According to the video, there are 7 sayings that need to end:
I’m a team player
I’m the perfect fit for this job
I’m open to anything
I’m a perfectionist
I’m a workaholic
I have good leadership skills
I wasn’t appreciated at my last job
The video dives into specifics as to why each saying’s bad and how it’s hurting you when you say it to a recruiter or client. If any of these seven lines have slipped out of your mouth recently, watch the video for more details and some suggested alternatives.
By Crystal Nicol,
Delivery Manager, Eastern Canada at Eagle
Making it to the interview stage in the job search process is exciting and stressful at the same time. It means you’ve been shortlisted and the chances of you getting the job have increased; however, a blown interview destroys those chances together.
Remember when you are invited for an interview, the client already thinks you have the right qualifications for the job based on your resume. You need prepare properly so you can demonstrate these qualifications in the interview and back-up what’s in your resume. Here are a few simple ways you can prepare and significantly increase your chances of winning that job.
Before a Job Interview or Phone screen
Research the company’s website and find out useful company information. Extend that search to social media and investigate LinkedIn profiles, especially of the person who is interviewing you. Glassdoor may also reveal company’s specific interview process. Understand the company’s mission and try to find a way to work your knowledge of it into your responses.
Prepare questions in advance to discuss during or at the end of the interview. We always want to impress a recruiter or a hiring manager so prepare questions that demonstrate your knowledge and interest the company. Since you have already been looking into the company and looking on the LinkedIn profile of the hiring manager you can start by saying, “I did some research on the company and saw that you have worked at this company for <# OF YEARS>. What is your favorite thing about the company? How did your role evolve? This gives you a chance to build a rapport with the interviewer and the company.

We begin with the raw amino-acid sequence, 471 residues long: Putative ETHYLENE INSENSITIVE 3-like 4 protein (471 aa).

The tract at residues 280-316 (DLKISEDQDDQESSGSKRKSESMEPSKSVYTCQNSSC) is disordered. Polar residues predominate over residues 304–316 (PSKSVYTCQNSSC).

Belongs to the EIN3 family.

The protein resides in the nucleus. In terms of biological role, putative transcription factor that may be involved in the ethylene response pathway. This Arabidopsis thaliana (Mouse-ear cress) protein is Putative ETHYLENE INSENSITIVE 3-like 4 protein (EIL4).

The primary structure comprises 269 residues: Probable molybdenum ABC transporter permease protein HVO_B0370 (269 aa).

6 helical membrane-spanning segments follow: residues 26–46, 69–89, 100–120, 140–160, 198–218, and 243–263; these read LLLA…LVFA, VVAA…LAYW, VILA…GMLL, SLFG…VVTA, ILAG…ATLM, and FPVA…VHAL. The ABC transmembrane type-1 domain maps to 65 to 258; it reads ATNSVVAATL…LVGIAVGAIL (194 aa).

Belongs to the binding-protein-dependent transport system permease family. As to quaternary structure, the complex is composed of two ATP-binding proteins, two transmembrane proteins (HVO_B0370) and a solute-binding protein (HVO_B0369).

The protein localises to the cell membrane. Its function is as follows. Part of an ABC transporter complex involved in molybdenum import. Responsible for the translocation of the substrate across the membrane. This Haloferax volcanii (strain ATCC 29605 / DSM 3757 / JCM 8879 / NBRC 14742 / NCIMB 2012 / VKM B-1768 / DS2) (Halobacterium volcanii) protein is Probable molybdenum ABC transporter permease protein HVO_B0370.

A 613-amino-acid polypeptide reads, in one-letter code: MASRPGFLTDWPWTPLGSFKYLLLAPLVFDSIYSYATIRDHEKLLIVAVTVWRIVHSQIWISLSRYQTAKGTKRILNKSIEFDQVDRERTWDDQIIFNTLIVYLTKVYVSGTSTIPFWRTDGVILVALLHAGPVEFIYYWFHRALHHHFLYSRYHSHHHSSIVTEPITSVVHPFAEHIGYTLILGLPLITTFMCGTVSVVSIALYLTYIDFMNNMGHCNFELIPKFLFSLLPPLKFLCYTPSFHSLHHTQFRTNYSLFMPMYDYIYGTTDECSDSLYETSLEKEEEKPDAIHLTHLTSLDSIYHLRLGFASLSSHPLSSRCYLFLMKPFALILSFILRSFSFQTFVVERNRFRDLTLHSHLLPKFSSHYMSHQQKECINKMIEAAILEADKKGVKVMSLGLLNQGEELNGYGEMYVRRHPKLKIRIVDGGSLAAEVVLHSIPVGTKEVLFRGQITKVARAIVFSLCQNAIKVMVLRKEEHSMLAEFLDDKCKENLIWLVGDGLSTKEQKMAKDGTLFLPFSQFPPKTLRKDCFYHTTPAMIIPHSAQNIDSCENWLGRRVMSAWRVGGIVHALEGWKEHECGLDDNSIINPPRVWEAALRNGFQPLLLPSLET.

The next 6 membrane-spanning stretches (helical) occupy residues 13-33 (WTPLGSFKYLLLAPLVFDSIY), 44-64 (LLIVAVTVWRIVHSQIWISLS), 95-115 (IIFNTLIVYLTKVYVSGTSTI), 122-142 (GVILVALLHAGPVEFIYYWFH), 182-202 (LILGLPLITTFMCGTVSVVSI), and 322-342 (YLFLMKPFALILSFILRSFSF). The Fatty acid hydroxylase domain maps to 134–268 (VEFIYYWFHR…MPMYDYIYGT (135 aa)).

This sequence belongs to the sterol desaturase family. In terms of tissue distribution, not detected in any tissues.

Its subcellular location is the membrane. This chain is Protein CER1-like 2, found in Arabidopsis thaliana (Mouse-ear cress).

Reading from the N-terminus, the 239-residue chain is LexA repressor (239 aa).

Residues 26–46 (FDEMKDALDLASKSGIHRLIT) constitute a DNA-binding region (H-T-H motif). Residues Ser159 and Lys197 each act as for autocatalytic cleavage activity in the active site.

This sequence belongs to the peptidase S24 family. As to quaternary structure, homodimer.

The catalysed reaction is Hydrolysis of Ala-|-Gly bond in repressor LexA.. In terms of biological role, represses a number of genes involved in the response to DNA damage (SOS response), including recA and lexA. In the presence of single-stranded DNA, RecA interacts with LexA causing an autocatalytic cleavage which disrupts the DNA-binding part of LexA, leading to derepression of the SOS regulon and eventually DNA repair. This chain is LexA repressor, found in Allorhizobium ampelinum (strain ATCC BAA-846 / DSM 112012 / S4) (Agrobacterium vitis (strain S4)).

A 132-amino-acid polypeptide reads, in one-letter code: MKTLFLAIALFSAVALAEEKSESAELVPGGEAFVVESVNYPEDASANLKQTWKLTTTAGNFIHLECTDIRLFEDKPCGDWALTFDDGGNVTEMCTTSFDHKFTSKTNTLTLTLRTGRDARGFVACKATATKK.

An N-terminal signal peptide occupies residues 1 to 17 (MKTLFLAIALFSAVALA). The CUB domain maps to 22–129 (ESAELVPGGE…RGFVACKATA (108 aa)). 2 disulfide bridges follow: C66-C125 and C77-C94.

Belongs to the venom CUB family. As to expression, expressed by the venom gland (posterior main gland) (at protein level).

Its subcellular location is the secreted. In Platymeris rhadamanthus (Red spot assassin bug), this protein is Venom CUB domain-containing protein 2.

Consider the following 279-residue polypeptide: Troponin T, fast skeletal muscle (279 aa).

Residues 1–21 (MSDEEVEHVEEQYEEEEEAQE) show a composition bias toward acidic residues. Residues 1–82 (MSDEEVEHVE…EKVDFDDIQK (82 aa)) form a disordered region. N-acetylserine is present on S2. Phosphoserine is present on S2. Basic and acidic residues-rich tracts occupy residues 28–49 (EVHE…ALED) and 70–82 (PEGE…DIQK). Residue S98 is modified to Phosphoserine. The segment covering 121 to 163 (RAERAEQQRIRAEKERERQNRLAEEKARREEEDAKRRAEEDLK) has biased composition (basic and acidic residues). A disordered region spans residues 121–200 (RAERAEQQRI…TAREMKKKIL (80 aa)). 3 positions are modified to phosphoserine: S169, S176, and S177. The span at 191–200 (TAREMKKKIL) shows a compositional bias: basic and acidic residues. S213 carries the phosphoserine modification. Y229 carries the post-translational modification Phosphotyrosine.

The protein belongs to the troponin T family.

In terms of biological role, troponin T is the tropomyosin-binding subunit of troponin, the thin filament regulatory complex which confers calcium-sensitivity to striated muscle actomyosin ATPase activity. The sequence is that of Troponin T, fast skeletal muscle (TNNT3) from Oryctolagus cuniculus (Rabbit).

Prepare a few interesting facts that you learned about the company through your research. Perhaps the company has won some awards that are important to you or their top-line company objectives/goals. Are they active in the community? What is their company story? Be prepared to discuss these facts if you are asked what you know about the company.
Convey in all of your answers how you were successful in your previous jobs. To do this you must provide concrete examples of how you succeeded. Instead of saying, “I was often told I was the one project manager that saved the company money” you could say, “I was able to decrease the budget by 20% saving the company $2M over the first 6 months of the project.”
Remember, quite often, a hiring manager will hire someone with the likeability factor. If there are 2 technically strong candidates in the running, the candidate that demonstrated a higher likability factor will likely be the candidate to get the job. They are always looking for someone who is the right FIT for the role. You need to connect with the interviewer. You can do this by being confident and try to interact as if you are already working together. Smile often, avoid any nervous gestures (easier said than done), maintain eye contact and actively listen to the interviewer. The key is that you don’t get too comfortable but be natural and try to have a great conversation by being yourself.
Show enthusiasm. Show them that you really want this role. Give them examples of why you are excited for this role. For example, “I am so excited about this role because it give me exposure to working within an AGILE environment and I want to put my SCRUM certification to good use.”
Other Interview Tips
In addition to these preparation tips, always remember these basic interview skills that will ensure you appear professional:
Dress for success – strong presentation
Always give a firm handshake
Make consistent eye contact
Make sure you answers are concise and thoughtful, but always relevant to the questions asked (don’t go off track, stay focused).